Mar 12, 2019 09:41 PM EDT
Geocorona - a cloud of hydrogen atoms that orbits the Earth's atmosphere was found to extend up to 390,000 miles beyond the orbit of the Moon. For perspective, the orbit where the moon around the Earth goes as far as 239,000 miles.
'The moon flies around the Earth's atmosphere," said Igor Baliukin, the lead director of Russia's Space Research Institute. He further added that they were not made aware of this until they took the initiative to look into the observations made the SOHO spacecraft over two decades ago.
The Solar and Heliospheric Observatory (SOHO) is a joint project of the European and NASA probe. It was launched in December of 2005 to study the sun and the space weather conditions. It was aimed at helping people learn more about how the weather behaves in the Earth's atmosphere beyond what is seen and experienced on earth.
The team headed by Baliukin analyzed the data in the archives of SOHO gathered through the Solar Wind Anisotropies Instrument (SWAN). Specifically, they looked into the measurements of the Lyman-alpha radiation -- a type of ultraviolet light. The wavelength used by the Lyman-alpha radiation, the Earth's geocorona interacts with sunlight. It has become impossible to observe this from the Earth because its atmosphere blocks such type of interaction. (therefore, it is best to observe it from space)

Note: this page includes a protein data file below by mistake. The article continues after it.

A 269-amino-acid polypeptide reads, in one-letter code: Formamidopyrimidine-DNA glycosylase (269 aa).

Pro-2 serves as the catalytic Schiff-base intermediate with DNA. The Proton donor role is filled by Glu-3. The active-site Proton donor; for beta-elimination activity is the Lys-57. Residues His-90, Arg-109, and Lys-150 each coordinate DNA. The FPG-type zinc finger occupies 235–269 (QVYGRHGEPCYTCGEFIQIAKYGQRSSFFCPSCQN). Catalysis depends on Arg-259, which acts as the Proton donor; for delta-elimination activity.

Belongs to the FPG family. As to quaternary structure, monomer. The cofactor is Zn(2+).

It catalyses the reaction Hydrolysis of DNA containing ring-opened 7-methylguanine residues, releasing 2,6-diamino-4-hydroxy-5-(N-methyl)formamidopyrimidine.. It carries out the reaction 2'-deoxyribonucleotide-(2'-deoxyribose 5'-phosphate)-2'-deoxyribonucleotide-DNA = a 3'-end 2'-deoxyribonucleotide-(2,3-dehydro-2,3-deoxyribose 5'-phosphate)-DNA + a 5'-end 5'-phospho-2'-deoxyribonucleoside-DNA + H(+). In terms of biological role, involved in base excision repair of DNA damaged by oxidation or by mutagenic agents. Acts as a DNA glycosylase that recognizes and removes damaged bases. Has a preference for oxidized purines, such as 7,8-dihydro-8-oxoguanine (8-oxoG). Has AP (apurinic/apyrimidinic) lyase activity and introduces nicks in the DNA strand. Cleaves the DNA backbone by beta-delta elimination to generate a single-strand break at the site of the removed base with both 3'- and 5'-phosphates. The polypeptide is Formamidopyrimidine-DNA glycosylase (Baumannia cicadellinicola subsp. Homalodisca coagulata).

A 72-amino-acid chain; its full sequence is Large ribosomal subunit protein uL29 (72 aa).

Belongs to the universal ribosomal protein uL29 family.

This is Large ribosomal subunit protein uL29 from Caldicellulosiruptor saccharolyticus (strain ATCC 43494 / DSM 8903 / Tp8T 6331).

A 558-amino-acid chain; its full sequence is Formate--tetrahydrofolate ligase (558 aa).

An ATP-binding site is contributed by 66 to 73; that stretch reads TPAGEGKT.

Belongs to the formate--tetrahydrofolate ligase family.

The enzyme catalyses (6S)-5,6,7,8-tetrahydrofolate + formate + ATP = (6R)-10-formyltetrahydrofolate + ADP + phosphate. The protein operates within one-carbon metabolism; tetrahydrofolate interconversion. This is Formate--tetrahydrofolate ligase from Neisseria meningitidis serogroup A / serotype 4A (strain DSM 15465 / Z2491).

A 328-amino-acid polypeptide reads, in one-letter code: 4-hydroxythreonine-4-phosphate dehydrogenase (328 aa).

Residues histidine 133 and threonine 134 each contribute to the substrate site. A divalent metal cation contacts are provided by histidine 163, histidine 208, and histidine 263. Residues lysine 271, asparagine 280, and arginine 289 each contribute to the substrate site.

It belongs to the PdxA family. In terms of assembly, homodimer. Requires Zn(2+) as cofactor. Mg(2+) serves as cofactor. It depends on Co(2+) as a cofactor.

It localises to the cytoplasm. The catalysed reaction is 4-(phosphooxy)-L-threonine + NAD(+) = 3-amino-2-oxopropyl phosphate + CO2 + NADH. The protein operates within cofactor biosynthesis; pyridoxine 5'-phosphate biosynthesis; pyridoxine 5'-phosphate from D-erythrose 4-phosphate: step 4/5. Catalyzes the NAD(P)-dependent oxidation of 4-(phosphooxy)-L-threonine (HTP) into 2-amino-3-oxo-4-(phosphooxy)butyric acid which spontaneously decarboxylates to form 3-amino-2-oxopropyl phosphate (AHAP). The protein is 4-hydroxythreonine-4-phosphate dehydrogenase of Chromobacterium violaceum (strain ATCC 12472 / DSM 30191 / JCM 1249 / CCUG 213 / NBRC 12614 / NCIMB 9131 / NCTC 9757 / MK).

This study has allowed the research team to map the extent of the Earth's geocorona and get a handle of the region's density. They have found that the geocorona becomes denser at the Earth's side during the day and they blamed it on the compression of solar radiation. However, the term "denser" in this case remains to be relative by definition.
"On Earth, scientists would call it the vacuum. However, the extra source of hydrogen falls short in significance to require another space exploration," Baliukin said.
Scientists have long known of the Earth's geocorona, but it was only recently that they learned of its extent. Back when NASA's Apollo 16 mission was launched in 1972, the reach of the geocorona was believed to be limited.
"At that time, astronauts on the surface of the moon were not aware that they were embedded in the outskirts of the Earth's geocorona," said Jean-Loup Bertauz, the co-author in the study. "This study becomes even more interesting when we continue to look for planets with potential reservoirs of what people need to survive that extends beyond the solar system that we know."
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